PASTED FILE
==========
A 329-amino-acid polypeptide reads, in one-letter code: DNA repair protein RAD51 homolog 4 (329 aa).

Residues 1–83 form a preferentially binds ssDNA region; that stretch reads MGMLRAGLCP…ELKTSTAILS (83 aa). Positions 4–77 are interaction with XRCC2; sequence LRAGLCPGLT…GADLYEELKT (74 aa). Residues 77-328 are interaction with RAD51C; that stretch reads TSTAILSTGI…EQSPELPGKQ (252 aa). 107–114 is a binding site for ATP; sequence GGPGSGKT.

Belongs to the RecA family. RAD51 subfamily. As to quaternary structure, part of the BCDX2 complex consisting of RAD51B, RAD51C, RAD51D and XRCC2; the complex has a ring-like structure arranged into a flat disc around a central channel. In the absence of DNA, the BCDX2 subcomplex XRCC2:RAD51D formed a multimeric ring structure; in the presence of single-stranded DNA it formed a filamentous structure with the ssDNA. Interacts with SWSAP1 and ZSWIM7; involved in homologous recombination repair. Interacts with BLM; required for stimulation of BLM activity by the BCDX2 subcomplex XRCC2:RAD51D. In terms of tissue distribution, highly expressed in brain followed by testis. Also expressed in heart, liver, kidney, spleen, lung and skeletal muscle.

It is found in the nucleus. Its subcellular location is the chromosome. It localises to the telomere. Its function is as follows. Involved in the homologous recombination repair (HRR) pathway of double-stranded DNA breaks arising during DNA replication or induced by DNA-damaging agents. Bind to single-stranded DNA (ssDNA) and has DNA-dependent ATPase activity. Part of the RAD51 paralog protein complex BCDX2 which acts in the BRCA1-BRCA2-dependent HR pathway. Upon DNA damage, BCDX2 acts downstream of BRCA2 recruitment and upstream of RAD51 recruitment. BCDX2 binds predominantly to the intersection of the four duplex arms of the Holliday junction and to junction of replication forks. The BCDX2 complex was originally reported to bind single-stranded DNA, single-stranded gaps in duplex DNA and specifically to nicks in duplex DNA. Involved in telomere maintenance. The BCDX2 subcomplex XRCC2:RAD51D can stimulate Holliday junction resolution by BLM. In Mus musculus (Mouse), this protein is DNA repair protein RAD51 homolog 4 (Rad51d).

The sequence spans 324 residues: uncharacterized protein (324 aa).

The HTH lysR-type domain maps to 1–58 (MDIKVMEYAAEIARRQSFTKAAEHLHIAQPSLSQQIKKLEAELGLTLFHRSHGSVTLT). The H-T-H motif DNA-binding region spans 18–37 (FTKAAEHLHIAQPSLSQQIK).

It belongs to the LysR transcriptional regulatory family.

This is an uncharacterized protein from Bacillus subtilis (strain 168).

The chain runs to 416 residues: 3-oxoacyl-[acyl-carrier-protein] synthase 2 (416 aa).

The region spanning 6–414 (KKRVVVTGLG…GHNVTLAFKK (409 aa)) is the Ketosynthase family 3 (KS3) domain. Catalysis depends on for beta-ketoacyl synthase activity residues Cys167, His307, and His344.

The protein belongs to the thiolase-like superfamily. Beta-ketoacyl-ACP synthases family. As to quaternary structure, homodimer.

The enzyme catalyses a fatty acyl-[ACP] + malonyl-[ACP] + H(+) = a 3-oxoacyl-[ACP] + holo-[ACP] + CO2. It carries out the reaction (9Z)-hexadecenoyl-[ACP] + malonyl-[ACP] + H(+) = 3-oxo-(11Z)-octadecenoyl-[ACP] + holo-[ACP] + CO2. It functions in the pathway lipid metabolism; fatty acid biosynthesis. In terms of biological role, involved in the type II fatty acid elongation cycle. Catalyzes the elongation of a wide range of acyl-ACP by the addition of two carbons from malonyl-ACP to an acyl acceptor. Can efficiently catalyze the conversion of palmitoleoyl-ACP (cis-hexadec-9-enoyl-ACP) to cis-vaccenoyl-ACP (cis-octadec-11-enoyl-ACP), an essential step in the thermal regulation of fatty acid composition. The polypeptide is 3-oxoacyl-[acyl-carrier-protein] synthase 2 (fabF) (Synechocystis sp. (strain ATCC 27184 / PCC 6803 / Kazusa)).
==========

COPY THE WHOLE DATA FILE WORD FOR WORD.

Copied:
A 329-amino-acid polypeptide reads, in one-letter code: DNA repair protein RAD51 homolog 4 (329 aa).

Residues 1–83 form a preferentially binds ssDNA region; that stretch reads MGMLRAGLCP…ELKTSTAILS (83 aa). Positions 4–77 are interaction with XRCC2; sequence LRAGLCPGLT…GADLYEELKT (74 aa). Residues 77-328 are interaction with RAD51C; that stretch reads TSTAILSTGI…EQSPELPGKQ (252 aa). 107–114 is a binding site for ATP; sequence GGPGSGKT.

Belongs to the RecA family. RAD51 subfamily. As to quaternary structure, part of the BCDX2 complex consisting of RAD51B, RAD51C, RAD51D and XRCC2; the complex has a ring-like structure arranged into a flat disc around a central channel. In the absence of DNA, the BCDX2 subcomplex XRCC2:RAD51D formed a multimeric ring structure; in the presence of single-stranded DNA it formed a filamentous structure with the ssDNA. Interacts with SWSAP1 and ZSWIM7; involved in homologous recombination repair. Interacts with BLM; required for stimulation of BLM activity by the BCDX2 subcomplex XRCC2:RAD51D. In terms of tissue distribution, highly expressed in brain followed by testis. Also expressed in heart, liver, kidney, spleen, lung and skeletal muscle.

It is found in the nucleus. Its subcellular location is the chromosome. It localises to the telomere. Its function is as follows. Involved in the homologous recombination repair (HRR) pathway of double-stranded DNA breaks arising during DNA replication or induced by DNA-damaging agents. Bind to single-stranded DNA (ssDNA) and has DNA-dependent ATPase activity. Part of the RAD51 paralog protein complex BCDX2 which acts in the BRCA1-BRCA2-dependent HR pathway. Upon DNA damage, BCDX2 acts downstream of BRCA2 recruitment and upstream of RAD51 recruitment. BCDX2 binds predominantly to the intersection of the four duplex arms of the Holliday junction and to junction of replication forks. The BCDX2 complex was originally reported to bind single-stranded DNA, single-stranded gaps in duplex DNA and specifically to nicks in duplex DNA. Involved in telomere maintenance. The BCDX2 subcomplex XRCC2:RAD51D can stimulate Holliday junction resolution by BLM. In Mus musculus (Mouse), this protein is DNA repair protein RAD51 homolog 4 (Rad51d).

The sequence spans 324 residues: uncharacterized protein (324 aa).

The HTH lysR-type domain maps to 1–58 (MDIKVMEYAAEIARRQSFTKAAEHLHIAQPSLSQQIKKLEAELGLTLFHRSHGSVTLT). The H-T-H motif DNA-binding region spans 18–37 (FTKAAEHLHIAQPSLSQQIK).

It belongs to the LysR transcriptional regulatory family.

This is an uncharacterized protein from Bacillus subtilis (strain 168).

The chain runs to 416 residues: 3-oxoacyl-[acyl-carrier-protein] synthase 2 (416 aa).

The region spanning 6–414 (KKRVVVTGLG…GHNVTLAFKK (409 aa)) is the Ketosynthase family 3 (KS3) domain. Catalysis depends on for beta-ketoacyl synthase activity residues Cys167, His307, and His344.

The protein belongs to the thiolase-like superfamily. Beta-ketoacyl-ACP synthases family. As to quaternary structure, homodimer.

The enzyme catalyses a fatty acyl-[ACP] + malonyl-[ACP] + H(+) = a 3-oxoacyl-[ACP] + holo-[ACP] + CO2. It carries out the reaction (9Z)-hexadecenoyl-[ACP] + malonyl-[ACP] + H(+) = 3-oxo-(11Z)-octadecenoyl-[ACP] + holo-[ACP] + CO2. It functions in the pathway lipid metabolism; fatty acid biosynthesis. In terms of biological role, involved in the type II fatty acid elongation cycle. Catalyzes the elongation of a wide range of acyl-ACP by the addition of two carbons from malonyl-ACP to an acyl acceptor. Can efficiently catalyze the conversion of palmitoleoyl-ACP (cis-hexadec-9-enoyl-ACP) to cis-vaccenoyl-ACP (cis-octadec-11-enoyl-ACP), an essential step in the thermal regulation of fatty acid composition. The polypeptide is 3-oxoacyl-[acyl-carrier-protein] synthase 2 (fabF) (Synechocystis sp. (strain ATCC 27184 / PCC 6803 / Kazusa)).